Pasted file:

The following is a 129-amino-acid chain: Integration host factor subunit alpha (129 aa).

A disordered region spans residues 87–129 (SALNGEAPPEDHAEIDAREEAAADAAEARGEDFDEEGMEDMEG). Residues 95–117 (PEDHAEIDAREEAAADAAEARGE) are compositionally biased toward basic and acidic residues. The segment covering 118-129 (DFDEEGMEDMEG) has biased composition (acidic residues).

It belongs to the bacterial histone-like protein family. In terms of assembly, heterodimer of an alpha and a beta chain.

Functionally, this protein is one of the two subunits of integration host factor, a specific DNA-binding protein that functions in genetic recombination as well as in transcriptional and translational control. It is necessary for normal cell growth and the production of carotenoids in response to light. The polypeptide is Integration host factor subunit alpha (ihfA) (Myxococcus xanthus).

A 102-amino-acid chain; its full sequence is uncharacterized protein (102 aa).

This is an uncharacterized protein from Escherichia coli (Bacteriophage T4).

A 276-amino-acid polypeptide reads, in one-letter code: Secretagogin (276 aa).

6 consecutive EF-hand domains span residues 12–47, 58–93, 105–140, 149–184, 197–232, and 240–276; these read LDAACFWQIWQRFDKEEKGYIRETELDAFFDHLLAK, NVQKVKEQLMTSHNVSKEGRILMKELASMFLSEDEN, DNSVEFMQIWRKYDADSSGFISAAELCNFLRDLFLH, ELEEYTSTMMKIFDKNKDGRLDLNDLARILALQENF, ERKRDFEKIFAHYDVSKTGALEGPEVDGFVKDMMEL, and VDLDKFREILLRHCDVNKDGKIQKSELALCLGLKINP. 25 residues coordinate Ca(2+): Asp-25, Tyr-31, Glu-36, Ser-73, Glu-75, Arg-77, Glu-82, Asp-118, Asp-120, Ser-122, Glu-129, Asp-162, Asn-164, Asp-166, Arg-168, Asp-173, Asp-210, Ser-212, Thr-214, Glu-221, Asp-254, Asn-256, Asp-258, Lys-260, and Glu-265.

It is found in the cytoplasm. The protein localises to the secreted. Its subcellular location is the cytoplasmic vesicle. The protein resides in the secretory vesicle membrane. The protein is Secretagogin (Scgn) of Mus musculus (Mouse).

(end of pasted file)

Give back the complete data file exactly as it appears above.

The following is a 129-amino-acid chain: Integration host factor subunit alpha (129 aa).

A disordered region spans residues 87–129 (SALNGEAPPEDHAEIDAREEAAADAAEARGEDFDEEGMEDMEG). Residues 95–117 (PEDHAEIDAREEAAADAAEARGE) are compositionally biased toward basic and acidic residues. The segment covering 118-129 (DFDEEGMEDMEG) has biased composition (acidic residues).

It belongs to the bacterial histone-like protein family. In terms of assembly, heterodimer of an alpha and a beta chain.

Functionally, this protein is one of the two subunits of integration host factor, a specific DNA-binding protein that functions in genetic recombination as well as in transcriptional and translational control. It is necessary for normal cell growth and the production of carotenoids in response to light. The polypeptide is Integration host factor subunit alpha (ihfA) (Myxococcus xanthus).

A 102-amino-acid chain; its full sequence is uncharacterized protein (102 aa).

This is an uncharacterized protein from Escherichia coli (Bacteriophage T4).

A 276-amino-acid polypeptide reads, in one-letter code: Secretagogin (276 aa).

6 consecutive EF-hand domains span residues 12–47, 58–93, 105–140, 149–184, 197–232, and 240–276; these read LDAACFWQIWQRFDKEEKGYIRETELDAFFDHLLAK, NVQKVKEQLMTSHNVSKEGRILMKELASMFLSEDEN, DNSVEFMQIWRKYDADSSGFISAAELCNFLRDLFLH, ELEEYTSTMMKIFDKNKDGRLDLNDLARILALQENF, ERKRDFEKIFAHYDVSKTGALEGPEVDGFVKDMMEL, and VDLDKFREILLRHCDVNKDGKIQKSELALCLGLKINP. 25 residues coordinate Ca(2+): Asp-25, Tyr-31, Glu-36, Ser-73, Glu-75, Arg-77, Glu-82, Asp-118, Asp-120, Ser-122, Glu-129, Asp-162, Asn-164, Asp-166, Arg-168, Asp-173, Asp-210, Ser-212, Thr-214, Glu-221, Asp-254, Asn-256, Asp-258, Lys-260, and Glu-265.

It is found in the cytoplasm. The protein localises to the secreted. Its subcellular location is the cytoplasmic vesicle. The protein resides in the secretory vesicle membrane. The protein is Secretagogin (Scgn) of Mus musculus (Mouse).